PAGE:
In a statement issued today, Church World Service Executive Director John L. McCullough announced that, "At this time we grieve for those who are having to endure additional sufferings. We are keenly aware of the fact that, for many of the people of Iraq, this war comes at the end of what has already been twelve years of severe human conditions," causing "the loss of loved ones, particularly children. . . . It is our hope that any warfare within this region will come to a quick conclusion, and that loss of life and limb will be minimized."
"I encourage all people of faith," McCullough urged, "to uphold in thought and prayer the people of Iraq, all those persons serving in the armed forces, and the leaders of our nation, so that they may be guided by the wisdom of God and by a true commitment to peace with justice, as embodied by Christ."
Concerning Church World Service's response during the conflict, McCullough said, the agency has "for many years had an established and ongoing partnership in providing humanitarian services to the people of Iraq. We will continue that commitment and presence. . . . We will respond on the basis of human need, either directly or working through our established partners in the region, including the Middle East Council of Churches."
CWS will also assess the situation and needs of Iraqi people who may be fleeing to neighboring countries and says the organization and its partners would respond through infrastructures already in place, particularly in Jordan.
McCullough made clear, however, that "Church World Service's humanitarian assistance should not be seen as acquiescence to the war."
"Our work in Iraq is a continuation of a long term commitment to assisting the most vulnerable," explains the agency's Director of Emergency Response Programs Rick Augsburger. Since the Gulf War, CWS has maintained an ongoing commitment to the Iraqi people and has continued to provide UN-sanctioned medical supplies and provisions, particularly focused on children.
The 56-year-old agency is responding through its long-time partner, the Middle East Council of Churches (MECC), which has addressed its capacities in Iraq and neighboring countries. Some relief supplies were positioned in Iraq and Jordan just prior to the war. CWS has already airlifted 4,500 blankets, valued at $19,170, to MECC in Amman Jordan.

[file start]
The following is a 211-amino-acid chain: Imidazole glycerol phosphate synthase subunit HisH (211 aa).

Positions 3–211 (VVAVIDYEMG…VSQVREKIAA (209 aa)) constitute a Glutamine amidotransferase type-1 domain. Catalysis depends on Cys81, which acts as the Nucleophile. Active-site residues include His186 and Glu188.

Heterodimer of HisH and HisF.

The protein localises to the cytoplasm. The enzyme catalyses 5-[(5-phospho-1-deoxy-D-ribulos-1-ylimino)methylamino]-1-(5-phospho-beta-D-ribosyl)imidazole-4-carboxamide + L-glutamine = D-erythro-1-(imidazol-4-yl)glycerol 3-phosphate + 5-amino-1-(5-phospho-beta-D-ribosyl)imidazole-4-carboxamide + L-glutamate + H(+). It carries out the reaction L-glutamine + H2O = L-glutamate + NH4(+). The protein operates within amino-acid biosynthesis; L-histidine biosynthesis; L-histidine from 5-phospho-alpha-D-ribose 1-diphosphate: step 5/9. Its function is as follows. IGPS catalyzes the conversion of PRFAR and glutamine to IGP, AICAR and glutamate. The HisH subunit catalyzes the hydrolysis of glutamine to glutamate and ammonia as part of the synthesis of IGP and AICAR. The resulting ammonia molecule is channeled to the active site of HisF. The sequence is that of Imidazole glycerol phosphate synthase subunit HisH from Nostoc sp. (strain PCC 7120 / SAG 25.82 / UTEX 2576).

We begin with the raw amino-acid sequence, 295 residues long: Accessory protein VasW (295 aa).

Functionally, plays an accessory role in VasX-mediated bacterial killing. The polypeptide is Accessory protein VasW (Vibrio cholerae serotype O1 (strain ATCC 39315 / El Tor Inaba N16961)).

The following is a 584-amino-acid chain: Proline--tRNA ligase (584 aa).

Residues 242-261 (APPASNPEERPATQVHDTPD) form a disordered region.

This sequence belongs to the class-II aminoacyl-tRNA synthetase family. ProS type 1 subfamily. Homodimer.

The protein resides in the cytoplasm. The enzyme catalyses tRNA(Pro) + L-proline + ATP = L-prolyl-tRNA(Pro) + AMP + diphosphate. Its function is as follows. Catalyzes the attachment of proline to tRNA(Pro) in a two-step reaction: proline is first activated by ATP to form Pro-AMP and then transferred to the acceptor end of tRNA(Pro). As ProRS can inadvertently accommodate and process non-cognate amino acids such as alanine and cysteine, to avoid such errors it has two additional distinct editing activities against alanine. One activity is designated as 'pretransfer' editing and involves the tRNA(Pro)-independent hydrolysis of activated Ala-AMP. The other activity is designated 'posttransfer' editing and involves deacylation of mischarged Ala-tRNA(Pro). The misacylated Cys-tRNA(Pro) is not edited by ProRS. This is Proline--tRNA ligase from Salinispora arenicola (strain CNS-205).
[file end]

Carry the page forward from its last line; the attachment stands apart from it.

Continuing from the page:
Church World Service also announced today the issuance of a new $1.5 million appeal ($1,552,569) to help fund humanitarian response to Iraq. Appeal funds are designated for use and implementation by the agency's on the ground partner The Middle East Council of Churches.
This campaign extends CWS' ongoing fundraising and supply provision efforts. The agency has provided some $3 million in the last five years for humanitarian assistance in Iraq. In addition, CWS recently entered into a multi-agency coalition campaign called All Our Children, created to provide for the medical and health needs of Iraqi children which have been greatly exacerbated by wars and more than a decade of trade sanctions. That appeal for $1 million was expanded in February.
CWS depends heavily on contributions from private, public and ecumenically-based fundraising and has said it will not accept U.S. government funding for the initial emergency phase of the current Iraq conflict.
Prior to the war, CWS stated deep concerns over the U.S. government's "embedded humanitarian response" strategy announced for the early days of the war and what, from initial government information, was characterized as insufficient preparedness.
Alluding to the neutral position and trust traditionally held for humanitarian aid relief workers, Augsburger commented, "That control over reconstruction and humanitarian activities in Iraq has been placed with the Department of Defense flies in the face of humanitarian principles."
Church World Service is an international humanitarian agency and ministry of 36 Protestant, Orthodox and Anglican denominations, working in partnership with local organizations in more than 80 countries to support sustainable self-help and development, meet emergency needs, aid refugees, and address the root causes of poverty and powerlessness.
John McCullough spent five days in Iraq at the end of January, as member of a humanitarian research mission to Baghdad, sponsored by the Center for Economic and Social Rights (CESR).
Carol Fouke/New York
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Jan Dragin/New York & Boston
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